Screening, Surveillance And Diagnosis Of Colorectal Cancer

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  • 1. SCREENING, SURVEILLANCE AND DIAGNOSIS OF COLORECTAL CANCER Andrew Luck Colorectal Surgeon Northern Adelaide Colorectal Unit Adelaide, South Australia Honorary Secretary, Colorectal Surgical Society of Australia and New Zealand CSSANZ representative, National Bowel Cancer Screening Program Advisory Group CANCER SOCIETY OF NEW ZEALAND, WELLINGTON June 2009
  • 2.
  • 3. DIAGNOSING COLORECTAL CANCER
    • Symptomatic
      • Rectal bleeding
      • Change in bowel habit
      • Abdominal pain and/or mass
      • Unexplained loss of weight
      • Anaemia
      • Symptoms due to metastases
    • All symptoms should be investigated, especially in over 40 year olds
  • 4. SYMPTOMS
  • 5. DIAGNOSING ASYMPTOMATIC CRC
    • Serendipity
    • Screening of high risk groups
      • Familial syndromes
        • Familial adenomatous polyposis
        • Hereditary Non-polyposis colorectal cancer
      • Family history
    • Surveillance of high risk groups
      • Past history of CRC or adenomatous polyps
      • Long standing ulcerative or Crohns colitis
    • Screening of the average risk population
  • 6. SCREENING VS SURVEILLANCE
    • Screening
      • Assessment of asymptomatic individuals with NO personal past history of colorectal polyps or cancer
      • Screening program will vary depending on risk
    • Surveillance
      • Assessment of asymptomatic individuals WITH a personal past history of colorectal polyps or cancer or a disease known to increase risk
      • Surveillance program will vary depending on nature of previous disease
  • 7. Quantifying risk of CRC (NHMRC Guidelines 2005) 1 in 25 1 in 25 80 1 in 15 1 in 20 1 in 30 1 in 65 70 1 in 20 1 in30 1 in 50 1 in 100 60 1 in 30 1 in 50 1 in 100 1 in 300 50 1 in 90 1 in 200 1 in 400 1 in 1200 40 1 in 350 1 in 700 1 in 2000 1 in 7000 30 20 years Over 15 years Risk 10 years 5 years If age is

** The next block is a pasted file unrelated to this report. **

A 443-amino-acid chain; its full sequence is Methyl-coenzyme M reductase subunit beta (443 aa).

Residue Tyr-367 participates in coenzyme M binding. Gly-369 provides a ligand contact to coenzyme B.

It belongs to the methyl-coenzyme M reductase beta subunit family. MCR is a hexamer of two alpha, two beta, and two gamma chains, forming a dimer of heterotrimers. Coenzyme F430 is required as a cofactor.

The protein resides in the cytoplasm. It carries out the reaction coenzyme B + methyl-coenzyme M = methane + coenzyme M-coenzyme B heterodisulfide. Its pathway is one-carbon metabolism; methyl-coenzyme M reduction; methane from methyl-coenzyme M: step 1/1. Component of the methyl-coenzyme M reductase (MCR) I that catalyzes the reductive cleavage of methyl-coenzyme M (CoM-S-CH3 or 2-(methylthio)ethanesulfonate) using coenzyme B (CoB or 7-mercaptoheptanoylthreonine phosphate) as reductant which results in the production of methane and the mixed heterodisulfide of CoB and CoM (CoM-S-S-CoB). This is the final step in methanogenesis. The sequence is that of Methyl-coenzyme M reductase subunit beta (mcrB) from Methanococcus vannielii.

• 8. Quantifying risk based on family history of CRC (NHMRC Guidelines 2005)
            • RR
    • No family history of CRC 1
    • One 1 o relative CRC >55 2
    • One 2 o relative CRC 1.5
    • One 1 o relative CRC 55
  • 11. Screening recommendation for Category 1 patients
    • Faecal occult blood testing (FOBT) every second year from the age of 50 years (NBCSP)
      • ie NOT all patients with a first degree relative with CRC qualify for colonoscopic screening
  • 12.
  • 13. Category 2: Those at moderately increased risk
    • One 1 o relative CRC 1cm), or those with villous change
    • 4-6 years if none of above risk factors

22. SURVEILLANCE OF OTHER HIGH RISK GROUPS

  • Long standing ulcerative colitis
    • Colonoscopic surveillance every 2 years with multiple biopsies (for dysplasia) starting ~8 years after diagnosis

23. SCREENING OF THE AVERAGE RISK POPULATION

  • Faecal occult blood test every 2 years starting at age 50
    • Immunological test (tests for human haemoglobin)
  • National Bowel Cancer Screening Program

24. NATIONAL BOWEL CANCER SCREENING PROGRAM

  • 2003
  • Pilot
    • Mackay, Queensland
    • North East Melbourne
    • South West Adelaide
  • Via electoral role FOBT sent to all people turning 55 or 65 in a 10 month period
    • Reminder letter at 8 weeks

25. NATIONAL BOWEL CANCER SCREENING PROGRAM

  • If positive, recommended to visit GP to organise colonoscopy via public or private systems (Usual care model)
  • If negative, recommended to repeat FOBT in 2 years

26. NATIONAL BOWEL CANCER SCREENING PROGRAM

  • On basis of pilot result, in the 2005-6 federal budget, the Howard government
  • $45 million
  • FOBT kits to all Australians turning 55 or 65 between 1/7/06 and 30/6/08
  • Rescreening kits for pilot participants
  • Reinvitation to pilot invitees who did not participate in pilot
  • Some infrastructure
    • Data managers etc
    • $6.60 to fill out forms!!
    • Not colonoscopy or pathology services (Usual Care Model!)

27. PARTICIPATION RATES

  • Crude rate 38.4% (as at Feb 2009)
    • 593,929 from 1,545,528 invitations
  • Kaplan-Meier assessment (Dec 2008)
    • Australia 42.9%
    • States
      • Tas 48.4% Qld 43.6%
      • SA 47.1% Vic 43.0%
      • WA 47.1% NSW 40.0%
      • ACT 45.6% NT 34.6%

28. PARTICIPATION RATES

  • Subgroups
  • 55 year olds 39.9%
  • 65 year olds 47.7%
  • Males 39.2%
  • Females 46.7%
  • Pilot participants 83.0%
  • Pilot invitees (who declined 2002) 21.0%

29. FOBT POSITIVITY

  • Persons 7.5%
          • 27,342/362,477
    • 55 6.4%
    • 65 9.0%
  • Males 8.9%
    • 55 7.5%
    • 65 10.6%
  • Females 6.4%
    • 55 5.5%
    • 65 9.0%

30. FOBT POSITIVITY

  • Asymptomatic 82.9%
  • Rectal bleeding (6/12) 6.5%
  • Change in bowel habit 3.0%
  • Iron deficiency anaemia 1.3%
  • Abdominal pain 3.4%

31. REFERRAL FOR COLONOSCOPY

  • GP visits* 43.2%
          • Likely data collection issue
      • Queensland 58.1%
      • NSW 37.9%
  • Referral for colonoscopy 90.7%
  • Reasons for non referral
    • Colonoscopy within 18/12 42.5%
    • Medical co-morbidities 35.4%
    • Patient declines 34.3%

32.